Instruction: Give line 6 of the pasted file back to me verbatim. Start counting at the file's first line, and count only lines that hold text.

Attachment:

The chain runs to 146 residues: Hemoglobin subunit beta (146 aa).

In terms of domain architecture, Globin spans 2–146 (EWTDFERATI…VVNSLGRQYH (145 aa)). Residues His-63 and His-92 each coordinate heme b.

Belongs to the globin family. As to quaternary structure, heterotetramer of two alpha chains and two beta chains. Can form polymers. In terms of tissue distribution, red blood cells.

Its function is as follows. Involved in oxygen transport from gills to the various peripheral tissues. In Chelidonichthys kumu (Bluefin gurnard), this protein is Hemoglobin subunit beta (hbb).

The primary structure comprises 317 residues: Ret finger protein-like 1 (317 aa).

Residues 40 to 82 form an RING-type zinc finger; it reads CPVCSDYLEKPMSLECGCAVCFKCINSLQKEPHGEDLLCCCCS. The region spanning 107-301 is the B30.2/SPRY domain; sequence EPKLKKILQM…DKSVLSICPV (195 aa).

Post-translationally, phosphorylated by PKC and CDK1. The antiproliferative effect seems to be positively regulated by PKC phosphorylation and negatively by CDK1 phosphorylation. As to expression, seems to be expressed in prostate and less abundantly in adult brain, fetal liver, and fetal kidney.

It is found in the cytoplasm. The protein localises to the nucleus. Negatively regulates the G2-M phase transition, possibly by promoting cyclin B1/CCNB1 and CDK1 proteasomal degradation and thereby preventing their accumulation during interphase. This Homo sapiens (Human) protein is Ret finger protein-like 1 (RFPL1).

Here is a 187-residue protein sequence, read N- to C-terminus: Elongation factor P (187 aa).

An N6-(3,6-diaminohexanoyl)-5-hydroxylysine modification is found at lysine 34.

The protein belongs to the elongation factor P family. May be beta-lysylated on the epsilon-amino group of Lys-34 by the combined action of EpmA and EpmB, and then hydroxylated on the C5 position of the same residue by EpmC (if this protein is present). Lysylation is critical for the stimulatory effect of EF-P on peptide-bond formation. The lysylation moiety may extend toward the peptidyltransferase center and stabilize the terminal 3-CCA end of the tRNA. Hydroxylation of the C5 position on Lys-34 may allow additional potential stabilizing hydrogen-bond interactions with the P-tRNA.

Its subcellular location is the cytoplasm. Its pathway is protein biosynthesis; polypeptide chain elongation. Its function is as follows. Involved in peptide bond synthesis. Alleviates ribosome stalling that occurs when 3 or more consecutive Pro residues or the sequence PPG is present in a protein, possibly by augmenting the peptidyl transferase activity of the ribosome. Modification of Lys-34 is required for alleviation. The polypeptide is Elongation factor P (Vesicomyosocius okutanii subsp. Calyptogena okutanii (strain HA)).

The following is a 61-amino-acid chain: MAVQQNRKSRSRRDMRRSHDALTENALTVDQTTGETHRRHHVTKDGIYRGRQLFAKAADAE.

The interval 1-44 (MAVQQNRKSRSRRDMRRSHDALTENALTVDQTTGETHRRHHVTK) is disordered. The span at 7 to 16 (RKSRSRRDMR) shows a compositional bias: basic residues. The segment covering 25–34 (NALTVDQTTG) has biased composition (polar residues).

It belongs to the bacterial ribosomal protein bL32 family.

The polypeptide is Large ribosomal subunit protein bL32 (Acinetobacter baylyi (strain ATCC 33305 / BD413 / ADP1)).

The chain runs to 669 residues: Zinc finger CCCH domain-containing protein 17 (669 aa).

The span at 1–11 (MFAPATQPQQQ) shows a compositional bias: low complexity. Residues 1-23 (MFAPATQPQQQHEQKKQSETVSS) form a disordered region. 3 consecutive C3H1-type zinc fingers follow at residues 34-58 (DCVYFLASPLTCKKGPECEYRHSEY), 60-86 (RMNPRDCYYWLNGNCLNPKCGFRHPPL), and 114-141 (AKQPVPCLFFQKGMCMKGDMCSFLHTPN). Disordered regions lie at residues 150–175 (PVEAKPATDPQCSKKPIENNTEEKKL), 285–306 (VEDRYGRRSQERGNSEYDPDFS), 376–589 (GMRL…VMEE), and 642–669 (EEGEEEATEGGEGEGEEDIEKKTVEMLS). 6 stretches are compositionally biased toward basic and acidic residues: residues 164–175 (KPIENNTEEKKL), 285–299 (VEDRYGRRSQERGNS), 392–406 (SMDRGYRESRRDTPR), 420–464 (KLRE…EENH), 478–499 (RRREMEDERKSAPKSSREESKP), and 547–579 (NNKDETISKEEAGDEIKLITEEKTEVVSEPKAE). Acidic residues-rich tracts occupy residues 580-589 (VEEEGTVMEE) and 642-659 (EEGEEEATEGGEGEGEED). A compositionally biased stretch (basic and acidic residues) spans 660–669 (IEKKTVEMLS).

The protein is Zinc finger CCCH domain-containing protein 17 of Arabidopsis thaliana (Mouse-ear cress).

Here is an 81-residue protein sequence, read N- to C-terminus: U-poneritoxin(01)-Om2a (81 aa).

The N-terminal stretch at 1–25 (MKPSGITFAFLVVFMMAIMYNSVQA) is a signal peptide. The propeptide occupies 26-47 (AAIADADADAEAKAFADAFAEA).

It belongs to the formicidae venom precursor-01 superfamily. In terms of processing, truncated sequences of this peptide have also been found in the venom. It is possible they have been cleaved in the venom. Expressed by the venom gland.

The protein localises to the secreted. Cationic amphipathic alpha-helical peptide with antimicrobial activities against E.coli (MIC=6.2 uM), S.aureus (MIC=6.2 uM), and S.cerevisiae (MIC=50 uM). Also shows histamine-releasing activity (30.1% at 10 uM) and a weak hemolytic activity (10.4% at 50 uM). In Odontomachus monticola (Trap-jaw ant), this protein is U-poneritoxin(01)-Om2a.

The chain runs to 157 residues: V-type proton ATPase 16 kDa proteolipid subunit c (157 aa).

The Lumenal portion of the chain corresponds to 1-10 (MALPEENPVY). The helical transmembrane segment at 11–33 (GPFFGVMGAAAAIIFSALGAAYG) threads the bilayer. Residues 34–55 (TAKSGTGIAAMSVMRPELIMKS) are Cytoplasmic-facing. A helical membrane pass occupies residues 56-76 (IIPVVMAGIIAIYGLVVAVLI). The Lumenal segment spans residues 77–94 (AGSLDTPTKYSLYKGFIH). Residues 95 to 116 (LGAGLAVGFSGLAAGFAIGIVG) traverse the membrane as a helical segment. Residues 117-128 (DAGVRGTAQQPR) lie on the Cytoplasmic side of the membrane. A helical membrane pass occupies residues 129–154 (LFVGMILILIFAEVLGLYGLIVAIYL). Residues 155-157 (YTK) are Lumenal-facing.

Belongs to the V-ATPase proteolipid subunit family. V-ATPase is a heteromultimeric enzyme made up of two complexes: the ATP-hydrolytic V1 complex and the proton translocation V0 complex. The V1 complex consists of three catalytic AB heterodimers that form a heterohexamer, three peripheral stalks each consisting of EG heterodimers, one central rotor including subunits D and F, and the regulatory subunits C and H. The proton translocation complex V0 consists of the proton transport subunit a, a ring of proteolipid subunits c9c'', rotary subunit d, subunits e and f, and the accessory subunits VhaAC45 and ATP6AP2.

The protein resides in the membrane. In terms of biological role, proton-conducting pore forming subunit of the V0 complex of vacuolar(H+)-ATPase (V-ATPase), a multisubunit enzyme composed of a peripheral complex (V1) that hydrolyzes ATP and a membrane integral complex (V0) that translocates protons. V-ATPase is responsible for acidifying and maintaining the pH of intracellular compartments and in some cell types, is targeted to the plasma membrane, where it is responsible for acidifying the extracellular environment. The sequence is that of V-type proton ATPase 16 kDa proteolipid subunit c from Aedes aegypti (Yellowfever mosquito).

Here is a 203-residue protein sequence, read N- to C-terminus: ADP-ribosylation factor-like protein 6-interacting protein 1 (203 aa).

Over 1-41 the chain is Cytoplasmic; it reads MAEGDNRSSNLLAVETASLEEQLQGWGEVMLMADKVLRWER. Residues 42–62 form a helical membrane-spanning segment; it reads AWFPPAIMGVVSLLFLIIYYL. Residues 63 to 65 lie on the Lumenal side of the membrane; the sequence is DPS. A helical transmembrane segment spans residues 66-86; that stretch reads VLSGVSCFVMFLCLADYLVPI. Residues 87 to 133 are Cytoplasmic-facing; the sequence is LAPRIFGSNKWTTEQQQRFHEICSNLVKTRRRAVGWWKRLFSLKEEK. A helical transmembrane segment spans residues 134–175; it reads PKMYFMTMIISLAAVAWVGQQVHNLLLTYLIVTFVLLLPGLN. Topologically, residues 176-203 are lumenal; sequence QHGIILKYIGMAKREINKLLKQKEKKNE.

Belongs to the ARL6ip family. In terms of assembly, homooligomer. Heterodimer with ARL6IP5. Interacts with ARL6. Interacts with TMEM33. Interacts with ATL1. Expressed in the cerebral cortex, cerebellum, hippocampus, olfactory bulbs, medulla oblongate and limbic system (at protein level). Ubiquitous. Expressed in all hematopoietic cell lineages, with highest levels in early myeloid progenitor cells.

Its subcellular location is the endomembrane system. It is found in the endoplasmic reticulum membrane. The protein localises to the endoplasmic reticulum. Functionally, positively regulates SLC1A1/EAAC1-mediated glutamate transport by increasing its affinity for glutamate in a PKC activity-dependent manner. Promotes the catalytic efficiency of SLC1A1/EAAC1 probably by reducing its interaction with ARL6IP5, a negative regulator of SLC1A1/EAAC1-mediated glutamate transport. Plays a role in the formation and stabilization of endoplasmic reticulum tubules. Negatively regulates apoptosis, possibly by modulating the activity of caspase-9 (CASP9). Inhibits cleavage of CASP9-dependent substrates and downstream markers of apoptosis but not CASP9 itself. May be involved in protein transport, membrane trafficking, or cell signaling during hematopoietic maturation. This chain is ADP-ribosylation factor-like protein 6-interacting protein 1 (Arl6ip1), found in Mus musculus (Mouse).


Residues 40 to 82 form an RING-type zinc finger; it reads CPVCSDYLEKPMSLECGCAVCFKCINSLQKEPHGEDLLCCCCS. The region spanning 107-301 is the B30.2/SPRY domain; sequence EPKLKKILQM…DKSVLSICPV (195 aa).